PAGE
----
The third was moving to Chicago and meeting a fellow in a banjo class, who has since become my husband, who had connections at WBEZ. He introduced me to Jenny Lawton, who was kind enough to let me pitch her some stories (even though I really had no experience as a maker) and I started struggling my way through making features and got hooked. Eventually WBEZ started assigning me stories rather than me pitching them, which then led to the general assignment work.
What has been challenging about developing Curious City?
People, including myself, can get very attached to formats. If your brain is constantly trying to pick between seemingly infinite possibilities, well, it’s exhausting, terrifying and disorienting. And since Curious City essentially subverted all of our previous formats for how we approached and framed our reporting, that’s how the first few months of the project felt. Every decision we had to make had cascading consequences, each of which had to be thought through on content, editorial, design and logistics levels. We also had to build an entirely separate website than WBEZ.org because it could not easily accommodate the interactivity we were asking for.
Since those first six months of thrillifying experimentation, we’ve come to some general best practices but still every story, every reporter and member of the public present new situations and we still have so much to learn. I’m actually kind of dreading when things begin to feel formulaic in some sense, even if it’s a kick-ass formula, because I love this stage of gooey-centeredness, not-quite baked situations. But it’s been challenging — and luckily I’ve been working with an incredible team who have been equally excited and game for it.
What has been your biggest surprise?
The thing I still have to pinch myself about is that people “get it” so readily and they ask the exact kind of questions we were hoping to get. I set out in part to build a machine/model that would theoretically spit out the kind of stories that were my favorite: explainer/adventures that demystified a part of the world I’d always wondered about. The fact that the idea is working surprises me with every question we get and every story we do.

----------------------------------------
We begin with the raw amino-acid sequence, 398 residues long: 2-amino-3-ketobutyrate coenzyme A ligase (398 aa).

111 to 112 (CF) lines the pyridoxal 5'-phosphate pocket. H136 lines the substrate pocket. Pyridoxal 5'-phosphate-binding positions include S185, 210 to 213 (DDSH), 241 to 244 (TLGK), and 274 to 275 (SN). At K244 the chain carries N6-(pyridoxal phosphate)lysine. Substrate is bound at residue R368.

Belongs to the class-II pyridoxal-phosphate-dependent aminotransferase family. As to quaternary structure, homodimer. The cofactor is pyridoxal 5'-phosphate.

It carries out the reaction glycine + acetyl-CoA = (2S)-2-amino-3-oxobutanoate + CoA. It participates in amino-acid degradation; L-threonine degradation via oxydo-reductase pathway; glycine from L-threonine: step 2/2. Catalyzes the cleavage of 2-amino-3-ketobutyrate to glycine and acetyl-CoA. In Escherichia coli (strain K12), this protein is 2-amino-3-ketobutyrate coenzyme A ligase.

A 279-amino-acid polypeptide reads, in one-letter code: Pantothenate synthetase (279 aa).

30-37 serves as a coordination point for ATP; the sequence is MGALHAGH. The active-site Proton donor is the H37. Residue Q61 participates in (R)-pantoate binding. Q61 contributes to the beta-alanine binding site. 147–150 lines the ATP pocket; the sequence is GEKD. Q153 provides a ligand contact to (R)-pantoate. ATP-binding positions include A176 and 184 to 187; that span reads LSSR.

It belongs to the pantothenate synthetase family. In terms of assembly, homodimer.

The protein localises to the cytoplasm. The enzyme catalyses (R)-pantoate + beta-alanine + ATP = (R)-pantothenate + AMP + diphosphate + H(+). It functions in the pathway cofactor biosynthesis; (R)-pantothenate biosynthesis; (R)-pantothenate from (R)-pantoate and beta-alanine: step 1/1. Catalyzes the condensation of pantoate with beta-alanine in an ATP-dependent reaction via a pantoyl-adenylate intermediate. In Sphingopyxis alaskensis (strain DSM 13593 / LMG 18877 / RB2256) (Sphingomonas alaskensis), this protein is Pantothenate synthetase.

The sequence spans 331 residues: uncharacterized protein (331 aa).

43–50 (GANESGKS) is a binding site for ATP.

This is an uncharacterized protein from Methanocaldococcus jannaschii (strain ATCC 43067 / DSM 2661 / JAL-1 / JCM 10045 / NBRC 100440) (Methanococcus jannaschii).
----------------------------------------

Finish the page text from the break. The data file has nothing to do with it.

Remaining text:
If I can give two … another big surprise is how much our reporters have gotten out of the experiences of working with the public one-on-one, face-to-face. I initially thought this project would most benefit our audience, giving them a unique, empowering opportunity and perhaps end up being kind of a drag for reporters used to having a certain level of protection and distance from the audience (not to mention the extra work of coordinating reporting with a stranger).
But I’ve heard it’s been really gratifying for reporters to connect and put faces and names to the folks who have been our mysterious, faceless, strictly numerical audience until now. Also: so many of the folks we’ve worked with have helped out tremendously in reporting and no doubt made our work stronger than it would have been without them.
Where is Curious City headed?
Hopefully it’ll multiply like public media mogwai around the country and there’ll soon be WGBH’s Curious City or KQED’s Curious City, etc. Thanks to a prototype grant from the Knight Foundation we’ll be re-packaging our site and making it exportable for other markets.
The hurdles for other newsrooms to pick up the model are significant, to be sure (between staffing and leadership), but we’re aiming to do everything in our power to make it as easy for them as possible. There’s no reason why it couldn’t work anywhere/everywhere else since the model is based around questions specific to a location/region. I have a not-so-secret desire to grow it to the point where we could do a national broadcast — whether that’s a collection of Curious City style stories from around the country or one question reported from the lens of various locations (e.g. what are you supposed to do with a deceased pet in Chicago/Reno/Burlington?). That’s a somewhat morbid example, but you get the idea.